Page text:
Progressive Enhancement With the Knockout Foreach Binding

In my previous blog post, I talked about how you can use Knockout to enhance forms that are rendered from the server. This led to my next challenge - creating lists that are rendered from the server and then managed with Knockout on the client-side in instances where JavaScript is enabled.

One Potential Approach

Okay, let's say for example that you have a list of animals that are being rendered from the server-side like this:

<ul>
    <li>Dog</li>
    <li>Cat</li>
    <li>Goldfish</li>
    <li>Chicken</li>
</ul>

The problem with binding that list with a Knockout foreach is that there are multiple items inside the list that the server is rendering and a foreach would typically only require a single list item to represent everything in an observable array like this:

<ul data-bind=“foreach: animals“>
    <li data-bind=“text: name“></li>
</ul>

If our goal is to to create a single list that can even be used when JavaScript is disabled, but enhanced with Knockout, what we need to do involves creating a custom binding that loops over the existing elements inside the <ul> and applies the data in it to an observable array. Once our data is in the array, we can replace the <li> elements that came back from the server with our own Knockout template, which can re-render the list items from the client-side.

ko.bindingHandlers.initialForEach = {
    init: function (element, valueAccessor, allBindings) {
        var $el = $(element);
        $el.children().each(function () {
            if (allBindings().foreach) {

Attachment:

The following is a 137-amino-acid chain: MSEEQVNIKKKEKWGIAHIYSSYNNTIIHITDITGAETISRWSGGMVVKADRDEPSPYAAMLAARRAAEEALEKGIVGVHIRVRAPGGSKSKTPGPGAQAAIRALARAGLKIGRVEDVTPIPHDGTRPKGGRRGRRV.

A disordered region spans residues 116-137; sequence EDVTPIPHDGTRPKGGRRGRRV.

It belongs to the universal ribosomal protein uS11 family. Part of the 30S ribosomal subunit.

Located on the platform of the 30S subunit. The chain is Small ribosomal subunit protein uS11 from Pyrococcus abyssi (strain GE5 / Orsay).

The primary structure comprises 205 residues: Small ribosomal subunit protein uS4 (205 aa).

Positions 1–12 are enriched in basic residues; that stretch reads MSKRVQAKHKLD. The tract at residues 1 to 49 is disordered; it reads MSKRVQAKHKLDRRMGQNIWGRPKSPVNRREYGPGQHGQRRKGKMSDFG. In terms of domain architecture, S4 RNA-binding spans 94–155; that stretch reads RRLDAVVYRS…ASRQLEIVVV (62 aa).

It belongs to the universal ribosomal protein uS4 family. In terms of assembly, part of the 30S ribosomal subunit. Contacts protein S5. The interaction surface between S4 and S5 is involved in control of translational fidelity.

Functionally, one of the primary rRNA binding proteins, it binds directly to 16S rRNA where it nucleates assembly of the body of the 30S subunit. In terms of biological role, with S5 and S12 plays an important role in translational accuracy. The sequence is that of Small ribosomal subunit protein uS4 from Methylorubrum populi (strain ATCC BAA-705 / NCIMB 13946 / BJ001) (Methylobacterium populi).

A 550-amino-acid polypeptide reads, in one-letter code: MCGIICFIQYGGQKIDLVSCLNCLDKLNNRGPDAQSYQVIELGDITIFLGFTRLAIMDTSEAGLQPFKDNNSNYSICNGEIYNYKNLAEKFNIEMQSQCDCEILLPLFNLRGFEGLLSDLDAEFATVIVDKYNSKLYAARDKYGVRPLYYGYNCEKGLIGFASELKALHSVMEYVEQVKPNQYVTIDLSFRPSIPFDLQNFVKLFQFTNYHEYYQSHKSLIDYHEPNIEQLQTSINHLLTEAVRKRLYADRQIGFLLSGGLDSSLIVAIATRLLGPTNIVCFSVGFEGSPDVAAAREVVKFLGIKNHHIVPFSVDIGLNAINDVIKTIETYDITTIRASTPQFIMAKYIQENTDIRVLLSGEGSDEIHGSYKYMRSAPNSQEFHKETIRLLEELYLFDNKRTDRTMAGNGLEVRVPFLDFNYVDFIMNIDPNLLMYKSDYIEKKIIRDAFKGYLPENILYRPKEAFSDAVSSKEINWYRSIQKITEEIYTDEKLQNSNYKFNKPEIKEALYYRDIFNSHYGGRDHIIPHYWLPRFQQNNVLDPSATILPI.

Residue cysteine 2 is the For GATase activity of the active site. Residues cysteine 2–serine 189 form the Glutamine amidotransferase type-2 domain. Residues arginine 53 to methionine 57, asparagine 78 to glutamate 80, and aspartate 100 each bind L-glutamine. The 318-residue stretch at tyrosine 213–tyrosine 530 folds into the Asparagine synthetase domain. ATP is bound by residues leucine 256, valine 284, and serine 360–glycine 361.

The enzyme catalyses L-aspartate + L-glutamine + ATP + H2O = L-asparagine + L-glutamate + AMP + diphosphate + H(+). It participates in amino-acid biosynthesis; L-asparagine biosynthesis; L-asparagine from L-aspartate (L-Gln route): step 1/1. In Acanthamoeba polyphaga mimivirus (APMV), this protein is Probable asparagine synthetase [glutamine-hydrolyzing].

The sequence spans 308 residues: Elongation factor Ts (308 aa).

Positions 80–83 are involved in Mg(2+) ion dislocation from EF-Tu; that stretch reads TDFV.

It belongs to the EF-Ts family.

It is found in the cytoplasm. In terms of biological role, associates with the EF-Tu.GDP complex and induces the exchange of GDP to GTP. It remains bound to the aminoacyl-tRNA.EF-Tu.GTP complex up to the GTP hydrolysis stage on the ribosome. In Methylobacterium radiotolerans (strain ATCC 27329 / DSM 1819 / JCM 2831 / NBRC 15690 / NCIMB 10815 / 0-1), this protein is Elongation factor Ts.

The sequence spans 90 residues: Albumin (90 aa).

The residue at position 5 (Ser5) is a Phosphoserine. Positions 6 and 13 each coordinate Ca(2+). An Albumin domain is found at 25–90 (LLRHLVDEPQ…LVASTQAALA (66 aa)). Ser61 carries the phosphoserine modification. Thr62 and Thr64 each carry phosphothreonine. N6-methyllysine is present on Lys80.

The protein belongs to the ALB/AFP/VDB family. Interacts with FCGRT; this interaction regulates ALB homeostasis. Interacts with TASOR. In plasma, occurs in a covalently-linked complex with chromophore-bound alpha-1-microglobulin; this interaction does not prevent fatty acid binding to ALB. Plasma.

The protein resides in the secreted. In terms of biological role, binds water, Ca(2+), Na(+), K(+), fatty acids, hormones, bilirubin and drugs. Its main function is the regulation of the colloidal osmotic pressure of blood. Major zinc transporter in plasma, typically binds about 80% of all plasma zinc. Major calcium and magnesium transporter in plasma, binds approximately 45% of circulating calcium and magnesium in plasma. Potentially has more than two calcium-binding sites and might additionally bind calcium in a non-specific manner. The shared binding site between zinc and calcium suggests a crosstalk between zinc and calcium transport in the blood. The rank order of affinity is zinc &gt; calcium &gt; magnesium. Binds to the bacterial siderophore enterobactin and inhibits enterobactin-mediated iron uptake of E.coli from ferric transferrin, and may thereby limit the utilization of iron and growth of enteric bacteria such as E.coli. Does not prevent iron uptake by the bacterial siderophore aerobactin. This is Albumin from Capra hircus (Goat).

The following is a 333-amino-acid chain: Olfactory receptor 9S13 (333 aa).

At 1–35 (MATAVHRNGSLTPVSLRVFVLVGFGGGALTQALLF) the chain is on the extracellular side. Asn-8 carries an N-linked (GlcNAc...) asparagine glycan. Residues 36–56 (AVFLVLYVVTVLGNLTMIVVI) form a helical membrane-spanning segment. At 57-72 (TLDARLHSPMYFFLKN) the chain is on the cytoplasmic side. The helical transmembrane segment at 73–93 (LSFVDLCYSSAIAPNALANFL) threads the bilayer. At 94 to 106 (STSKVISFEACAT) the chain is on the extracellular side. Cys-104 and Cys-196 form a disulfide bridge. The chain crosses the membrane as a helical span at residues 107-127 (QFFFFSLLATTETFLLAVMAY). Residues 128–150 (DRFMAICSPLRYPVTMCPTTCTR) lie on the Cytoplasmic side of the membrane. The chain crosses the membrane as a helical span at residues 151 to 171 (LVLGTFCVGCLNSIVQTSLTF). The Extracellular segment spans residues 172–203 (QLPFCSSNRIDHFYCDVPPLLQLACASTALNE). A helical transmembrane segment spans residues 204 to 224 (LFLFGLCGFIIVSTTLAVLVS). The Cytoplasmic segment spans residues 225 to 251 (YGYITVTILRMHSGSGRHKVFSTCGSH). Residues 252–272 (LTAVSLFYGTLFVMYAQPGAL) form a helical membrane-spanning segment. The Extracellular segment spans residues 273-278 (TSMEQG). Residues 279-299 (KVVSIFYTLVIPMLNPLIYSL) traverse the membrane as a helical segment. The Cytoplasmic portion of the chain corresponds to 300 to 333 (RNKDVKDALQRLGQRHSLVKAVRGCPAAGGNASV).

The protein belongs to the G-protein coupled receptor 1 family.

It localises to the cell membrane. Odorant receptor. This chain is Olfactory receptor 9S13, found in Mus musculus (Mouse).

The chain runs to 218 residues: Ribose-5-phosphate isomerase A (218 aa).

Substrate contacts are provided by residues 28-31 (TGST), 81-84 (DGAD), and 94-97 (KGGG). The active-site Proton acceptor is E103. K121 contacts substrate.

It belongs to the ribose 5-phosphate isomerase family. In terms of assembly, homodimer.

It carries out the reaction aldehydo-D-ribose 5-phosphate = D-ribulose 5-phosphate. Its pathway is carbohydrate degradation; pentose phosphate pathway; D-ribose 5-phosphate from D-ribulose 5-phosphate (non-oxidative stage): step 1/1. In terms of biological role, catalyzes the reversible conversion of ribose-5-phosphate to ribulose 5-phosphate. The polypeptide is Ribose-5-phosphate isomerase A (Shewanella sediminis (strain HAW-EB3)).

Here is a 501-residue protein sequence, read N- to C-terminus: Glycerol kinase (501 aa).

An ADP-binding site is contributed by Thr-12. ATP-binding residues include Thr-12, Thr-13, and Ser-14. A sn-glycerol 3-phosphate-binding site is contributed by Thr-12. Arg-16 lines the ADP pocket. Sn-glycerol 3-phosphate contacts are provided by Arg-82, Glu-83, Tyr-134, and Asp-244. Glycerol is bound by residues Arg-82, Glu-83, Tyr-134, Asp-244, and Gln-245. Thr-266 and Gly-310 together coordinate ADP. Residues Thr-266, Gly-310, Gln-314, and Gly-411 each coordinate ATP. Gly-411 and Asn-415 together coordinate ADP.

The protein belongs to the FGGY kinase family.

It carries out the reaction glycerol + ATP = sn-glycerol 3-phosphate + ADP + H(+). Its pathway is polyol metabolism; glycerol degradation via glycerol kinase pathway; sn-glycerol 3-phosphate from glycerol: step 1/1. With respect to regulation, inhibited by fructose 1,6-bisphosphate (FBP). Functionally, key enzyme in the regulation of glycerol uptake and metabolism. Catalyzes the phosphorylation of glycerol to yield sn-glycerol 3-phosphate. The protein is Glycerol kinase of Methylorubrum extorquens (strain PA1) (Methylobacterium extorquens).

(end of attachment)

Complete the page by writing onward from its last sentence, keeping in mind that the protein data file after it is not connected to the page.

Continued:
allBindings().foreach.push(JSON.parse($(this).attr('data-options')));
            }
        });
        $el.html(valueAccessor().template);
    }
};

Applying My Approach

Applying our new binding would look something like this:

<ul data-bind='initialForEach: {
    template: forEachTemplate
}, foreach: animals'>
    <li data-options='{ “id“: 1, “type“: “Mammal“, “name“: “Dog“ }'>Dog</li>
    <li data-options='{ “id“: 2, “type“: “Mammal“, “name“: “Cat“ }'>Cat</li>
    <li data-options='{ “id“: 3, “type“: “Fish“, “name“: “Goldfish“ }'>Goldfish</li>
    <li data-options='{ “id“: 5, “type“: “Bird“, “name“: “Chicken“ }'>Chicken</li>
</ul>

You might notice that I'm passing all of the data for each list item into a data-options attribute. I've been thinking long and hard about how to accomplish this by looking inside the list elements and grabbing the content inside of each element, but there may be any number of properties that you'll want to pass into your observable array and to be able to keep this binding reusable and generic, passing in a string of JSON seems the most efficient.

I'll go ahead and put a viewModel behind the template. The animals observableArray will hold all of the data we need. I added another animal to demonstrate how the client-side and server-side data can be merged together. We also have a string template that will replace the server-rendered list items with the ones coming from the client. Just for fun, I additionally added a click event that tells us which animal was clicked.

var viewModel = {
    animals: ko.observableArray([{
        id: 4,
        type: 'Mammal',
        name: 'Mouse'
    }]),
    clickAnimal: function (animal) {
        alert('Name: ' + animal.name + ', Type: ' + animal.type);
    },
    forEachTemplate: '<li data-bind=“text: name, click: $parent.clickAnimal“></li>'
};

If you want to see this in action, I've created a JSFiddle that combines all of the steps together.

Criticizing My Approach

This approach is far from perfect. For one thing, you are rendering everything in the list twice. It may not be the end of the world for a short list, but if you have a ton of items complete with images or other media, you may take a performance hit. Another issue is the awkwardness of needing to write a template for the <li> tags for the server and the client. There could certainly be more room for mistake when you have to write basically the same functionality twice.

If you have a better approach, I'd be interested to hear it. This is the best I could come up with, but its far from ideal.

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